Coal appears to continue its rollercoaster ride, although on a somewhat upward trajectory.
At the epicentre of this strong resurgence is Asia’s continued thirst for thermal coal. In spite the rise of LNG and renewables, consumption of coal across Asia has barely dropped. China is still investing heavily in coal projects outside its shores, notably in places linked to the Belt and Road project. One reason is to offload coal overcapacity as China cracks down on the polluting industry at home.
With its continued war on smog and a push to boost cleaner energy consumption and limit the use of coal, China is moving fast towards its huge gasification program, which aims to move millions of households and the Chinese industry from coal to gas.
So, the future of coal – although looking bright at the moment – is quite fuzzy at best.
Even the world’s second largest mining company, Rio Tinto, shed its coal operations in Australia, selling its final Australian coal asset – the Kestrel underground coal mine in central Queensland just a couple of weeks after it sold the Hail Creek coal mine and two other coal development projects.
Some analysts have referred to Rio Tinto’s “coal cleanse” as making the company “leaner and greener”.
Arguably, these divestments could make Rio Tinto more appealing to investors who avoided companies that owned coal interests.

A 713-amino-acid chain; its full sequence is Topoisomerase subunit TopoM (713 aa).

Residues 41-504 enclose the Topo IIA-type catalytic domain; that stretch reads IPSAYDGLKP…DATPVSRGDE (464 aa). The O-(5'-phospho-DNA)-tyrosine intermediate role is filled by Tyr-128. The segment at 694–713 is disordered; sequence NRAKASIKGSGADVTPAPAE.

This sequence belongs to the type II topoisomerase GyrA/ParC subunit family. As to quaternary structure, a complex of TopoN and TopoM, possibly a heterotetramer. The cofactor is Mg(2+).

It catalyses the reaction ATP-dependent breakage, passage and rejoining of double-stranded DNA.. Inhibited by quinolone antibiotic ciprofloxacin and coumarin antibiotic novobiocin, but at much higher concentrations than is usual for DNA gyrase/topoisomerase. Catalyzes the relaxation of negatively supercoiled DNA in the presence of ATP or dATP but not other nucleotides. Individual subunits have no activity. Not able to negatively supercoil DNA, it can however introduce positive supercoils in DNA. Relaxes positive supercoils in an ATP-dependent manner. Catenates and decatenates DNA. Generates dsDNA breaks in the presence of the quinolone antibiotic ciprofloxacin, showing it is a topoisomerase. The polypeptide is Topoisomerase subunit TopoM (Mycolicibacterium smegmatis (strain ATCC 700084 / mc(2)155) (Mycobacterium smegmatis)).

With most Australian major banks now loudly proclaiming not to back any new coal developments, it makes one ask what does coal mining have to do to remain relevant in the market?
Again, we are brought to the “g” word: “greening”.
Although being a laggard in the area of change when it comes to greener and cleaner operations, mining companies are beginning to slowly turn the proverbial tide when it comes to implementing or overhauling their operations to bring them in line with more environmentally sound practices. Practices that are proving to be also more economical.
It’s either that, or risk the wrath of the investor, the community, the environmental lobby and even increasingly more, the political parties as has been evident in the case of PT Freeport Indonesia.
In this issue, we cover some leading technological and waste management developments in the mining space: Studies, practical applications and future directions that are shaping mining’s approach to operations. After all, the world is watching and pushing towards cleaner and greener technologies and energy sources. This is not just in the final product, but also its journey from “the hole” to “the workshop”.
In this issue, we also look at the new(er) kid on the block: Lithium.
Driven by our world’s insatiable hunger for energy, lithium and its chemical compounds are proving to possess a wide range of industrial applications, especially in their use in lithium-ion batteries (LIBs) as a power source.
Australia appears to be at the forefront of the potential AU$2 trillion value chain by being able to offer international battery and EV car manufacturers certainty of supply, low sovereign risk, high quality ore, sustainable volumes and breakthrough battery mineral processing technologies.
But, lithium extraction alone does not guarantee a path to riches. Many Australian companies in the lithium space are realising that to remain viable and ahead of the game, they need to implement … innovative and green technology all along the supply chain.
In this edition of The Asia Miner we also look at what is happening in mining in Southeast Asia and focus on all things Indonesia.